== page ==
Sunday, November 30, 2014

Holidays and "New Normals"

Since my 20s, I've put up my Christmas decorations immediately after Thanksgiving. And each year when I do it, I internally take stock of whether life is "normal" or "off kilter."

It wasn't until this year when I realized, however, that my definition of "normal" might be somebody else's definition of "spectacular." During the Christmas season of 2004, for example, I was still married. My husband at the time had exited the Army after three deployments to Iraq and Afghanistan, and I was feeling particularly grateful that he was home in one piece. I had a beautiful 2-year-old boy, one which doctors said I was incapable of carrying to term and who had survived a horrific pregnancy. We had one of those brand new "McMansions" in suburban Augusta, GA, where the weather was perfect every day. We had a fabulous church and were heavily involved. My business was booming. My then-husband had found an extremely lucrative sales job, and money was no object to any need. Our child was in a gorgeous preschool, and we had good friends, and family members were flying in for Christmas Day. We'd even just returned from a week that October to Disney World. I still remember my child coming down the stairs to the tree to see what Santa had brought for him, his oohs and ahhs and the piles of toys. I remember playing music that sounded like something out of "It's a Wonderful Life." I remember rib-eye steak for dinner and other holiday meals like rigatoni with Italian sausage and peppers. I remember baking in a kitchen that looked like a photograph on Pinterest.


To me, at that time, that was "normal."

That was what my life was "supposed" to look like on Christmas.

I was heavily blessed, as you can see.

At the time, I had absolutely no idea what was in store for me, and one decade later, I have had to survive a series of "new normals."

Ever hear the phrase, "This is my new normal?" Ever wonder what it means?

To those of us who say it, what we mean is that at one time, we had the picture perfect life ... one that to the outside world looked fabulous.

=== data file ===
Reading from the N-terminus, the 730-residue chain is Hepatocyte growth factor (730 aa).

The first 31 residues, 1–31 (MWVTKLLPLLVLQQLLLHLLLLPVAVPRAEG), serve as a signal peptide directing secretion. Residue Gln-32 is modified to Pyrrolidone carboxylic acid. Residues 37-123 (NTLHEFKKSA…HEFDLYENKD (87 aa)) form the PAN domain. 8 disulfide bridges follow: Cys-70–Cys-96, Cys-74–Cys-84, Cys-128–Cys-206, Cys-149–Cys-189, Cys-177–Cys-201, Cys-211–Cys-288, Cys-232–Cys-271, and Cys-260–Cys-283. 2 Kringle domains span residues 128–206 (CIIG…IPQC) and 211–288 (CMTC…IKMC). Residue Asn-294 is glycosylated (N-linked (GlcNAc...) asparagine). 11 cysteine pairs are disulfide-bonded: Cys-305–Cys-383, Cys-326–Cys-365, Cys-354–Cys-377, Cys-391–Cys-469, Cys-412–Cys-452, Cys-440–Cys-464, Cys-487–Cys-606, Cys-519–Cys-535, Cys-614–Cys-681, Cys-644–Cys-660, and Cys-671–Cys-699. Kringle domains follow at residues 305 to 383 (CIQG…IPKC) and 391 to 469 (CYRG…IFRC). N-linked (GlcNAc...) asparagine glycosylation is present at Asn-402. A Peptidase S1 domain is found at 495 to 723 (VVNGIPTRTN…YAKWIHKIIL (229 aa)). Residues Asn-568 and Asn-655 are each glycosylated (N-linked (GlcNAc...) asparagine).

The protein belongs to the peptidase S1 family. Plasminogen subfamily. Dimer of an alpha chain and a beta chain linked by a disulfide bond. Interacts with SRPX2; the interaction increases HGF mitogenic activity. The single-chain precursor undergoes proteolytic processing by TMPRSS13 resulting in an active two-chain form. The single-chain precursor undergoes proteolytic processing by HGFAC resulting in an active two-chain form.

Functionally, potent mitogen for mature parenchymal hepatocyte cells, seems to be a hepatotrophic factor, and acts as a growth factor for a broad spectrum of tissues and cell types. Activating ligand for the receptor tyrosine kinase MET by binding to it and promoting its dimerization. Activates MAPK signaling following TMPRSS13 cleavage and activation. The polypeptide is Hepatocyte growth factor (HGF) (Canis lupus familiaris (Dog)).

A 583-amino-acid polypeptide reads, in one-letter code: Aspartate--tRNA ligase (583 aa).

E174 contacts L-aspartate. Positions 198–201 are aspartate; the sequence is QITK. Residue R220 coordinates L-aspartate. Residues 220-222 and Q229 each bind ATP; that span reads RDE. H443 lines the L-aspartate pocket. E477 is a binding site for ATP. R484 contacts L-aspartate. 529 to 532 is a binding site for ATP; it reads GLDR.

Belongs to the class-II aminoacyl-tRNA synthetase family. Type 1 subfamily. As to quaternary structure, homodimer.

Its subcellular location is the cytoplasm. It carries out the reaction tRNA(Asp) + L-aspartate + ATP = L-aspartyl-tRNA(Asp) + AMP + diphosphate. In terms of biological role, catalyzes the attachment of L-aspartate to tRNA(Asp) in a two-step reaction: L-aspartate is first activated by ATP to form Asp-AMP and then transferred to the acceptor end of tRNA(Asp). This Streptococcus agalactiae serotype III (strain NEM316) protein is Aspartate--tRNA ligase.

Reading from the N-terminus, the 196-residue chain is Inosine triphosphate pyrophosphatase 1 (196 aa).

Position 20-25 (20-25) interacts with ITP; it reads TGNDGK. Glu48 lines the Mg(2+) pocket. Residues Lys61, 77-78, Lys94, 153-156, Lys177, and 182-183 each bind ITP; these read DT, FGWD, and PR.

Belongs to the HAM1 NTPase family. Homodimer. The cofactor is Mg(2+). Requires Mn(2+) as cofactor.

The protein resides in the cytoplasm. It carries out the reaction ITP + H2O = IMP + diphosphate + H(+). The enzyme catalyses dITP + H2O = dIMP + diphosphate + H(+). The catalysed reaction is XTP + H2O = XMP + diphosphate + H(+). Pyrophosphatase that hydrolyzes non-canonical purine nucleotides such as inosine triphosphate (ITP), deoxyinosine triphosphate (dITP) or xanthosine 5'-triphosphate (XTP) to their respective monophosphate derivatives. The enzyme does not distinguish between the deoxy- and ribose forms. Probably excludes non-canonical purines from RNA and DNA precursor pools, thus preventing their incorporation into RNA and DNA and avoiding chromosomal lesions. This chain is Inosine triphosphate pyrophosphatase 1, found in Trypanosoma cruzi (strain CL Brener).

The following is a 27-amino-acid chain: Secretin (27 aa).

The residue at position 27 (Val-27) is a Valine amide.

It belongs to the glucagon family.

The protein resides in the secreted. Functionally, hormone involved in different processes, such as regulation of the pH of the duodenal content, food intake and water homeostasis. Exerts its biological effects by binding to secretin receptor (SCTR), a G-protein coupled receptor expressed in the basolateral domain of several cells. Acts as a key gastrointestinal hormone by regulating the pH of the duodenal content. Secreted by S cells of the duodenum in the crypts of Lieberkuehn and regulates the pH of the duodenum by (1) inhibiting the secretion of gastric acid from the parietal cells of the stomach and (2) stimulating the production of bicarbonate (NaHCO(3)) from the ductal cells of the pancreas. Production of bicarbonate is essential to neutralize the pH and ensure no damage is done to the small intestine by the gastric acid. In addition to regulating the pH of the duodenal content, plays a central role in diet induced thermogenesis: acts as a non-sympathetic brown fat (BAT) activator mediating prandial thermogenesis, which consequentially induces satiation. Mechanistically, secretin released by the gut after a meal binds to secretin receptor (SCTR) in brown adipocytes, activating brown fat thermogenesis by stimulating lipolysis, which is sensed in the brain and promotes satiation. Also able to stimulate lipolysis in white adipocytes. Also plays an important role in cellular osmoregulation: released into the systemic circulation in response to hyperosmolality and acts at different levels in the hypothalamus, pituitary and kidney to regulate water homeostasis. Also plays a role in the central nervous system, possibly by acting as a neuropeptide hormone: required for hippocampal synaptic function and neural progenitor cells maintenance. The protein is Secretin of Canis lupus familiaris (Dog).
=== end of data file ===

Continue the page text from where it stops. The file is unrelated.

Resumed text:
But then something tragic happens, and everything -- EVERYTHING -- is ripped away.

We have to learn to adjust to a life that is less than what we imagined our life should be. We have to recalibrate our expectations. We have to reassess how shallow we were and whether we were grateful enough at the time for the things we had when we had them. We have to take stock of the people around us and hug our kid a little tighter each time he goes out the door.

And to really give you a picture of this ... as we put up our Christmas decorations, we have to say to ourselves, "This is my new normal. This is me, putting up my Christmas decorations, in my life as I know it today, in the present. And I am grateful for it."

But are we? Are we grateful for our "new normal?"

It's taken me a very long time to get to a sense of peace about where I am today.

However, something happened this year that brought me full circle to where I finally achieved acceptance.

As I was unloading my Christmas boxes yesterday, I ran into a box that contained nothing but photographs. And these weren't just from my former marriage ... these dated back all the way into my early 20s. I realized as I thumbed through them, looking at the faces of family and friends over the years, that these past few years are just the most recent time I have had to adjust to a "new normal."